Posted by on in TBI

Mario Williams is back-tracking on attributing "kill" as a word Buffalo Bills coordinator Mike Pettine has used in describing defensive philosophy with his players.

In a series of messages the defensive end posted on his Twitter account Friday afternoon, Williams clarified that he wasn't quoting Pettine directly.

"Just to clarify a choice of words I used: The phrase `kill them' has never been said by Coach Pet or any of my coaches/teammates," Williams wrote. "I said it as a figure of speech from my `perspective' not literally or any actual intention."

Williams' posts came a day after he raised eyebrows in describing Pettine's aggressive approach to defense.

"He usually says `Kill them or hurt them," Williams said, Thursday, following the final practice of the team's three-day mandatory minicamp.

Player safety has become a hot-button issue in the NFL. The league is facing concussion-related lawsuits filed by thousands of former players.

The league is also sensitive to coaches or players using the words "kill" or "hurt" in the aftermath of the New Orleans Saints' bounty scandal two years ago.

In a tape made by filmmaker Sean Pamphilon of Williams addressing Saints players, the coordinator was heard using metaphors such as, "kill the head and the body will die."

(  -  NFL 2013)

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Summer Alert - Part Two - TBI Recovery

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(Dear Friends, please watch out for loved ones this active summer season.  Any head injury or fall should be observed carefully and confirmed with medical treatment.  Above all!!!  Do not let your loved ones or friends "sleep it off."  Closed head injuries can be fatal! - Alex)


See a doctor immediately if the person experiences:


  • Increased drowsiness
  • Irritability or restlessness
  • Loss of strength in the hands or feet
  • Persistent vomiting
  • Worsening headache 



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Summer Alert - Part One - TBI Recovery

Posted by on in TBI

(Dear Friends, with summer quickly approaching...families are really on the go! This means vacations, sporting activities and kids out of school. Please, be careful with all sporting events, and make sure helmets are worn at all times! - Alex)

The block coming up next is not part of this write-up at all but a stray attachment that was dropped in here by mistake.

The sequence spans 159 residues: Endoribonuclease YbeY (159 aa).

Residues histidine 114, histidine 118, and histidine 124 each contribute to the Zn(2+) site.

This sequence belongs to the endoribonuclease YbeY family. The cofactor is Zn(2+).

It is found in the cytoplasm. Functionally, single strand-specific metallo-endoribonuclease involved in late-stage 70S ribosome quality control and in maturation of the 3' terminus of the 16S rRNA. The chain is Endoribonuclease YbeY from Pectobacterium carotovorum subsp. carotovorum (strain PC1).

What are the Leading Causes of TBI?


The leading causes of TBI are:                                        new pie

  • Falls (35.2%);
  • Motor vehicle – traffic (17.3%);
  • Struck by/against events (16.5%); and                      
  • Assaults (10%).1


  • Falls continued to be the leading cause of TBI (35.2%) in the United States. Falls cause half (50%) of the TBIs among children aged 0 to 14 years and 61% of all TBIs among adults aged 65 years and older.

Motor Vehicle-Traffic Crashes1

  • Among all age groups, motor vehicle crashes and traffic-related incidents were the second leading cause of TBI (17.3%) and resulted in the largest percentage of TBI-related deaths (31.8%).

Struck By/Against Events1

  • Struck by/against events, which include colliding with a moving or stationary object, were the second leading cause of TBI among children aged 0 to 14 years, with 25%.


  • Assaults produced 10% of TBIs in the general population; they accounted for only 2.9% in children aged 0 to 14 years and 1% in adults aged 65 years old and older.

Who is at Risk?

  • Approximately 18% of all TBI-related emergency department visits involved children aged 0 to 4 years.
  • Approximately 22% of all TBI-related hospitalizations involved adults aged 75 years and older.
  • Males are more often diagnosed with a TBI (59%).

Blasts are a leading cause of TBI for active duty military personnel in war zones.2 CDC estimates of TBI do not include injuries seen at U.S. Department of Defense or U.S. Veterans Health Administration Hospitals.



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More Baseball (MLB) Violence Leads to Possible TBI

Posted by on in TBI

new york yankees

A Yankees fan named Matt Fortese was assaulted at Oriole Park at Camden Yards during the Orioles-Nationals game last Wednesday, according to multiple reports. 

A woman attending the game with him told the Baltimore Sun, that two men had been heckling Fortese because he was wearing a Yankees hat. Fortese, 25, approached the hecklers after one of the men allegedly threw beer at the couple. Fortese then was punched in side of the head, police told the Sun. The punch sent Fortese over the railing, causing his head to hit the concrete approximately five feet below.

Nathan Steelman, an off-duty state trooper, was sitting a few sections away from where Fortese fell. He ran over to help Fortese, who was not breathing and bleeding badly from his head, according to CNN.

"I think instinct kind of kicked in," Steelman told CNN. He would later realize that the man he assisted was a childhood friend. "I didn't know it was Matt at the time."

The Sun reported on Saturday that Fortese suffered severe head trauma and a skull fracture and was in serious condition at Maryland Shock Trauma Center.

Police told ABC 2 News that the two men were arrested and charged with aggrivated assualt.